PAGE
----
LRCN task-specific instantiations

For image captioning task, input words are encoded as one-hot vectors and then are projected into an embedding space, i.e. using the embedding representation of the word. The visual feature representation uses deep layer of AlexNet as well. However, there are several variants of LRCN image captioning architecture. Basically, it consists of a CNN and a stack of $L$ LSTMs. If the $L - 1$ LSTMSs are separated and independent of the visual input, i.e. only represent the partial caption, (as shown at the right panel), it’s called “factored”, otherwise, it’s called “unfactored” (as shown at middle panel).

LRCN image captioning

The outputs of the final LSTM in the stack are the inputs to a learned linear prediction layer with a softmax producing a distribution $P(y_t \mid y_{1:t-1}, \phi_V(x))$ over words $y_t$ in the vocabulary. A special mark $\langle EOS \rangle$ is introduced denoting the end of the caption. At the training time, the previous words inputs $y_{1:t-1}$ at time $t$ are from the ground truth caption. At inference time, $y_{1:t-1}$ are the predicted words at previous time step.

Show and Tell (NIC)

Neural Image Caption (NIC) is another significant work from Google for the Microsoft COCO 2014 image captioning challenge. Like LRCN, NIC also follow end-to-end fashion both for training and inference. NIC directly maximize the probability of the correct description given the image and uses LSTM-based sentence generator as well. This makes LRCN and NIC more robust at solving gradient vanishing or explode problem. However, the visual input only works at the fist update of LSTM and it uses a more computional CNN. The architecture is illustrated as following figure:

NIC

At the inference time, apart from sampling approach as LRCN, the second one is Beam Search used by NIC. During beam search, it iteratively consider the set of the $k$ best sentences up to time $t$ as candidates to generate sentences of size $t+1$, and keep only the resulting best $k$ of them.

Show, Attend and Tell

Like region proposals in R-CNN, attention mechanism can improve the performance on object detection and other visual tasks. This paper attempts to introduce attention based model into image captioning. This model is able to automatically learn to gaze on salient objects while generating the corresponding words in the output sequence. In the introduction section, the author argued the advantage of attention model. Attention allows for salient features to dynamically come to the forefront as needed which is more important when there is a lot of clutter in an image. Moreover, current widely used visual input representation (from top layer of CNN) distill information in image effectively, but it’s potential to lose information for richer, more descriptive caption. Thus, this model tries to extract features from a lower convolutional layer as encoder which preserve more information than top layer. This allows the decoder to selectively focus on certain parts of an image by weighing a subset of all the feature vectors. The visualized attentional maps are explained as following figure:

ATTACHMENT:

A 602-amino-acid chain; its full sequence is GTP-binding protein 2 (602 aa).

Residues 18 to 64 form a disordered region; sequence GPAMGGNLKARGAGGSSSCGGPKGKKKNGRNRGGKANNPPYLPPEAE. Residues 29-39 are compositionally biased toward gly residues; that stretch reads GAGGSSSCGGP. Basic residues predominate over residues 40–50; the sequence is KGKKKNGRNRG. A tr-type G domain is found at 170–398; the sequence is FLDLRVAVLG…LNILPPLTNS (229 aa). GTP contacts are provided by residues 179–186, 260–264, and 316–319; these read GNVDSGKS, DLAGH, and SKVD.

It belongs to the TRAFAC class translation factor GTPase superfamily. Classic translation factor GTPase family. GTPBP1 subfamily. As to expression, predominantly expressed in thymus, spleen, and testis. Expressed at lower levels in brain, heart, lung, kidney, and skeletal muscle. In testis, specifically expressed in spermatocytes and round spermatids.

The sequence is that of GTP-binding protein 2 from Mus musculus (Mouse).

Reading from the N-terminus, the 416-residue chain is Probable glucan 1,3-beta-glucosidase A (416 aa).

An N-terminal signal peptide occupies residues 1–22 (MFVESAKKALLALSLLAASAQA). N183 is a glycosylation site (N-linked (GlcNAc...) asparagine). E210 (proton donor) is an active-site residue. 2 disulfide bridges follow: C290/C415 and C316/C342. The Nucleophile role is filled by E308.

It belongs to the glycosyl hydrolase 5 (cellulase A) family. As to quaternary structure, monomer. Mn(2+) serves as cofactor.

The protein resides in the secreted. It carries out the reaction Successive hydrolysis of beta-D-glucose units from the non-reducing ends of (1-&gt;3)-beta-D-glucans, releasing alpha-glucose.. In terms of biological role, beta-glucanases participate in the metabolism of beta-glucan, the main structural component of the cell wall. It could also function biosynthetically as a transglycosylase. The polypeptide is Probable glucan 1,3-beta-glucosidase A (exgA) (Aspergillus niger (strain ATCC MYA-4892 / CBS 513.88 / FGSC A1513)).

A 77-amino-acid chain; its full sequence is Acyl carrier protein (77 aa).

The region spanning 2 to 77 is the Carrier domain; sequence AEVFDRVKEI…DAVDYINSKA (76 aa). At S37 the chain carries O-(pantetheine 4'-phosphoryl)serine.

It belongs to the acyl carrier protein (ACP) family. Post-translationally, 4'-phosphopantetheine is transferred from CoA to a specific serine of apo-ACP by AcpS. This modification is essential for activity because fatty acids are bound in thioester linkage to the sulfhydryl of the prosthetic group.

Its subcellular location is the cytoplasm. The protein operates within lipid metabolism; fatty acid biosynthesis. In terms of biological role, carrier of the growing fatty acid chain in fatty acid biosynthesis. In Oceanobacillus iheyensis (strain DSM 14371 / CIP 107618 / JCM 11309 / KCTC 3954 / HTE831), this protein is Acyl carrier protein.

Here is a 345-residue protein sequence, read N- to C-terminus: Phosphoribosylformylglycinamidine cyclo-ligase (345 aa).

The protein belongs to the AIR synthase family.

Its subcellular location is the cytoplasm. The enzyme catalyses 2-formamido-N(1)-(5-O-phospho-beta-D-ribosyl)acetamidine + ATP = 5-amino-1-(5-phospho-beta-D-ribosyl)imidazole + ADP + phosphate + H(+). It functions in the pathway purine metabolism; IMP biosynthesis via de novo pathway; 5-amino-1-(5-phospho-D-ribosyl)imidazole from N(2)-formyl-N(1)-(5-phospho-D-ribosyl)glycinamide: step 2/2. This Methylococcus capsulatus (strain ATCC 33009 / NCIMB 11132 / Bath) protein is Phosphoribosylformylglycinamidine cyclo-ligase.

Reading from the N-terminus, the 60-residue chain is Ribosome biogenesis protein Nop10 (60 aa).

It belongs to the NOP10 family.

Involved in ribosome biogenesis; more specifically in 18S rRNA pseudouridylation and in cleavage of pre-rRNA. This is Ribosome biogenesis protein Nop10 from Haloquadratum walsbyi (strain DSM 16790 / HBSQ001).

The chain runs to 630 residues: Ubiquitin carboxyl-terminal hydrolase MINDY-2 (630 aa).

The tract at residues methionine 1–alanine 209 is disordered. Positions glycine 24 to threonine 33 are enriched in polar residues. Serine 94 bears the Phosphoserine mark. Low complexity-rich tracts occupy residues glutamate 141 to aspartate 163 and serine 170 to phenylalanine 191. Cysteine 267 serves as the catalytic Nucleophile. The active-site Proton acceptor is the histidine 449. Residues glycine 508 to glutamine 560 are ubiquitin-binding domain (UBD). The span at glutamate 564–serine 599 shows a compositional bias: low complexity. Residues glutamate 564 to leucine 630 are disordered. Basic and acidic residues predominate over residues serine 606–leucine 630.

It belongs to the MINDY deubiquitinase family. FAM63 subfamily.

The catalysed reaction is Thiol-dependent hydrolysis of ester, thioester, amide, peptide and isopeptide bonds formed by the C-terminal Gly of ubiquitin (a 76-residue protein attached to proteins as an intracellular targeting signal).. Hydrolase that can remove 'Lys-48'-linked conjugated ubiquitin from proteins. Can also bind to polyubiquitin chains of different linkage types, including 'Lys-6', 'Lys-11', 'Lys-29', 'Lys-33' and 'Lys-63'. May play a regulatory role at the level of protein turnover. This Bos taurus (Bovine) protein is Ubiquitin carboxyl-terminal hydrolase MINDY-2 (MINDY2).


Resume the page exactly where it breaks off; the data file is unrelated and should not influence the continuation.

attention mechanism in image captioning

Mathematically, the attention mechanism works in following steps where $\mathbf{a}_i$ is is the extracted annotation vector for given image corresponding to a part of the image, $y_t$ is the $t$-th word represented using one hot vector, $\hat{z}_t$ is a dynamic representation of the relevant part of the image input at time $t$.

attention mechanism workflow

The positive weights $\alpha_i$ of each annotation vector $\mathbf{a}_i$, is computed by an attention model $f$ for which the author uses a multilayer perceptron conditioned on the previous hidden state. Next, the author proposed two different attention mechanism that decides the $f$ and $\phi$. One is stochastic attention mechanism in which the positive weight $\alpha_i$ is interpreted as the probability that location $i$ is the right place to focus for producing the next word. The another is deterministic attention mechanism in which $\alpha_i$ is relative importance to give location $i$ in blending $\mathbf{a}_i$’s together, i.e. weighted summed up $\mathbf{a}_i$ is $\hat{z}_t$.